The Weekly Whip

Welcome to the Weekly Whip. Your one-stop shop for Lib Dem Parliamentary updates, covering the week that was and the week to come.

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Weekly Whip w/c 20th July

Monday 20th July

The final week of Parliament before the summer recess kicked off with the Foreign Secretary coming to the House to give a Ministerial Statement on China. After the imposition of a new security law in Hong Kong, the U-turn decision to ban Huawei from 5G infrastructure, and the serious concerns of human rights abuses in Xinjang, the China-UK relationship is under strain to put it lightly.

In addition to welcoming the Statement from the Government, Alistair Carmichael pressed his concerns to Dominic Raab, drawing attention to the sobering drone footage of prisoners being tied-up and blindfolded before boarding a train, and the recent interception of a shipment of human hair. Though we must be cautious in the usage of the word, Alistair noted, these are the early stages of genocide and the recent developments are extremely disconcerting. The world is watching.

The Foreign Secretary must take seriously our options for further sanctions against the Chinese regime. The violations of human rights against the Uyghurs cannot be ignored any longer. We can start by acknowledging them for what they are: genocide.

— Alistair Carmichael (@amcarmichaelMP) July 20, 2020

Monday’s main business was the Trade Bill which makes provision on the implementations of international trade agreements now that the UK is leaving the EU. The sad poetry was laid bare for all to see, as the Bill came through during a week where the Government is said to be close to abandoning trade deals with both the EU and the US. The severe mismanagement of the future of our country is so difficult to ignore that even Tory backbenchers are questioning the leadership. A number of Tory rebels put amendments down to back Parliamentary scrutiny, but it was not enough to stop the Government’s power grab.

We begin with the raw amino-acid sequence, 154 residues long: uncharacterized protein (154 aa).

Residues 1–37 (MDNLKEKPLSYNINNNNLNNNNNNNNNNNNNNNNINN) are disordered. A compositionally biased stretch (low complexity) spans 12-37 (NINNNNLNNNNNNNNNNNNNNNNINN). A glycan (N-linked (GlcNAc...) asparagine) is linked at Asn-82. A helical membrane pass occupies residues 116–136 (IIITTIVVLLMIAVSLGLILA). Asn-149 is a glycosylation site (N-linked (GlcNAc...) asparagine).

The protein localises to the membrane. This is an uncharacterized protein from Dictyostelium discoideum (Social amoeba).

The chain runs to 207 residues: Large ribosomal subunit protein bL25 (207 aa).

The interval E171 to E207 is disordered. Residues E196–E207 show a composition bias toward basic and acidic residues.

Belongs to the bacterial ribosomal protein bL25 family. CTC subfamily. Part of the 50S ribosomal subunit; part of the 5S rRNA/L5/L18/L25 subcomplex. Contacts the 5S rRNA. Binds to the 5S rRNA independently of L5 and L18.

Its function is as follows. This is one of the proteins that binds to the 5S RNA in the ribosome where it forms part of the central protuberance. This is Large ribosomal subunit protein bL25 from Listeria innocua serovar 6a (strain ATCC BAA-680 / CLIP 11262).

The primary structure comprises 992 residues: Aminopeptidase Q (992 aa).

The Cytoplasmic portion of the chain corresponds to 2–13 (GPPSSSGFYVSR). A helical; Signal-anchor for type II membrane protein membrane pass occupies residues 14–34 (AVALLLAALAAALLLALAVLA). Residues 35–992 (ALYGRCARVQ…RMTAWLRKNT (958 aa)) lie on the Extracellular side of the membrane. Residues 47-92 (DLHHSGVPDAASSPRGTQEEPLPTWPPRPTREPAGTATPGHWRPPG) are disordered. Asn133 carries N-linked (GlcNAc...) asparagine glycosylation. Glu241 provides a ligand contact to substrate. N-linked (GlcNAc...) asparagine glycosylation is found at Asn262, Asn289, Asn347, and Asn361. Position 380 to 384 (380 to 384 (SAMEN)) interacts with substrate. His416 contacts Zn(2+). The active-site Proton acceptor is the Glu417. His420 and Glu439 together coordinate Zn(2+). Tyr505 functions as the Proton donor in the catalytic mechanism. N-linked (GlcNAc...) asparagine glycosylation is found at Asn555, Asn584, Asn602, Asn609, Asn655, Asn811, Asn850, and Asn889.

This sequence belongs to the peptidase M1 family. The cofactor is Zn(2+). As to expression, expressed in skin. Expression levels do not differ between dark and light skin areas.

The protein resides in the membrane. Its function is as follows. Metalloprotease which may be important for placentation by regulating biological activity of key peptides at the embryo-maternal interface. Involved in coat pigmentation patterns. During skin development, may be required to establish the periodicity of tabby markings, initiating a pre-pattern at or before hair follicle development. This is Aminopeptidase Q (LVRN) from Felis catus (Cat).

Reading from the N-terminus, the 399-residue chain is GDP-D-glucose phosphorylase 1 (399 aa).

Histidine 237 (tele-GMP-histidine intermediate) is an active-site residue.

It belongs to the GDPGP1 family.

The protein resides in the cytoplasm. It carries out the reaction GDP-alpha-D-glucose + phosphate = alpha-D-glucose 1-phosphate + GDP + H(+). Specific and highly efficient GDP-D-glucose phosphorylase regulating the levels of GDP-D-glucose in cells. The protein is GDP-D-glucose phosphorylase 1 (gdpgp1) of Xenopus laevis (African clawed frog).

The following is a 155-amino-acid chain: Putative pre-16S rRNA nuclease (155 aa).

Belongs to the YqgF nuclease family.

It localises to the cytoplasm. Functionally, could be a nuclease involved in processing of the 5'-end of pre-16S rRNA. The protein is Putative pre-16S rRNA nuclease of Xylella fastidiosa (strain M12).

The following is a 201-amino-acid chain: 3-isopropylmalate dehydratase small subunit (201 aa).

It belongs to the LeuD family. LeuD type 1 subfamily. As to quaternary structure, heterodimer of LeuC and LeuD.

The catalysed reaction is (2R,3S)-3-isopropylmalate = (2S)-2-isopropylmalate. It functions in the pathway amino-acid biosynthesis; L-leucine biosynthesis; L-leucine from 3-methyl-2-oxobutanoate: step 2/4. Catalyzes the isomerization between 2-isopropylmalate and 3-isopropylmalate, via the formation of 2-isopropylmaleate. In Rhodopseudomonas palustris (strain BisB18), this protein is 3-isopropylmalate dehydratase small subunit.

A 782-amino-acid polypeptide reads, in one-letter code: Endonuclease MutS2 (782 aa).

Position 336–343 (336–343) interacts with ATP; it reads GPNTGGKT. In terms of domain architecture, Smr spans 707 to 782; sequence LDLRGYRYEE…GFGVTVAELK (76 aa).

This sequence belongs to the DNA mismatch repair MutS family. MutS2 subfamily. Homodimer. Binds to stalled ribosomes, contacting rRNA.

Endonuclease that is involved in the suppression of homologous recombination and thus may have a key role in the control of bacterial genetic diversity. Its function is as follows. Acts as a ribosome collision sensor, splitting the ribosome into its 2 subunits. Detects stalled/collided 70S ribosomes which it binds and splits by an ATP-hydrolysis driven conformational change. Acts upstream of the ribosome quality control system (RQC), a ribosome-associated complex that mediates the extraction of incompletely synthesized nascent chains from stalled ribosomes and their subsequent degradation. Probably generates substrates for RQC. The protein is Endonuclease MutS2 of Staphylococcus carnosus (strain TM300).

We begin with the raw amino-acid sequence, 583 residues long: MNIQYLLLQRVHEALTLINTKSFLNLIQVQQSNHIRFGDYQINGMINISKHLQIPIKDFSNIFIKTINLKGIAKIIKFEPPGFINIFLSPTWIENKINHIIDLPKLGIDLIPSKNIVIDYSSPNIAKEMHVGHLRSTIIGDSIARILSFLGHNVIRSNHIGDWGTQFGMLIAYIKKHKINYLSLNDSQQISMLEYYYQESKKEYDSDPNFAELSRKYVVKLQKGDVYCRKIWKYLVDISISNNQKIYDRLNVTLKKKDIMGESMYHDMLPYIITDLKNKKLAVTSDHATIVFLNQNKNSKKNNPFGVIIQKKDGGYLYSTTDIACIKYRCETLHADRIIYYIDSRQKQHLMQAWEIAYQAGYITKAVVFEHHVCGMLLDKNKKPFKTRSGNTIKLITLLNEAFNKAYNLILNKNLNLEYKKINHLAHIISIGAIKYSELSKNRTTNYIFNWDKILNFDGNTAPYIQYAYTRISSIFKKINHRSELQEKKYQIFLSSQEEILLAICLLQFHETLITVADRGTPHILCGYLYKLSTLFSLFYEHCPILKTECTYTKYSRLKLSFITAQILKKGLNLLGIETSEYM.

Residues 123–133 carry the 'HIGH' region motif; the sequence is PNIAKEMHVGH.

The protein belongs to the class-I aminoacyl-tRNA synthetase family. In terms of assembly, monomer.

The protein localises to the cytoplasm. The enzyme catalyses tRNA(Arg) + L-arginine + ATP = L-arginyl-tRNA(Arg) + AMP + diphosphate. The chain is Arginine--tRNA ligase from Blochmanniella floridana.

Sarah Olney, as International Trade Spokesperson, gave a damning speech in the Chamber, outlining the various ways in which this Government is undermining our democracy and subverting Parliamentary authority at any opportunity.

“It is an assault on our very idea of what a Parliament is for to determine that these decisions are best made behind closed doors, without consultation or discussion.”

The Lib Dems, led by Sarah, walked through the aye lobby on a number of occasions on Monday night to defend Parliament’s right to scrutinise any future trade agreement, safeguard high standards of produce, and ensure that the NHS is off the table in all discussions. However, the way the Tories are performing, there will not be any trade deals to scrutinise anyway.

Parliament should have the opportunity to weigh up our priorities when we enter into trade agreements. My speech on the #TradeBill yesterday

— Sarah Olney (@sarahjolney1) July 21, 2020

As of tonight’s votes, parliament will have no say over future UK trade deals. MPs now have less scrutiny over trade deals than when we were part of the EU. #TakeBackWhaaaaat

— Daisy Cooper MP ? (@libdemdaisy) July 20, 2020

Tuesday 21st July

Daisy Cooper, our Spokesperson for Digital, Culture, Media, and Sport, was granted an Urgent Question on the future of the BBC. From August 1st, the BBC will only fund free licenses to the over 75s that receive pension credit. Two-fifths of those entitled, nearly 1.2 million people, are not receiving it because many do not know how to claim and struggle to apply.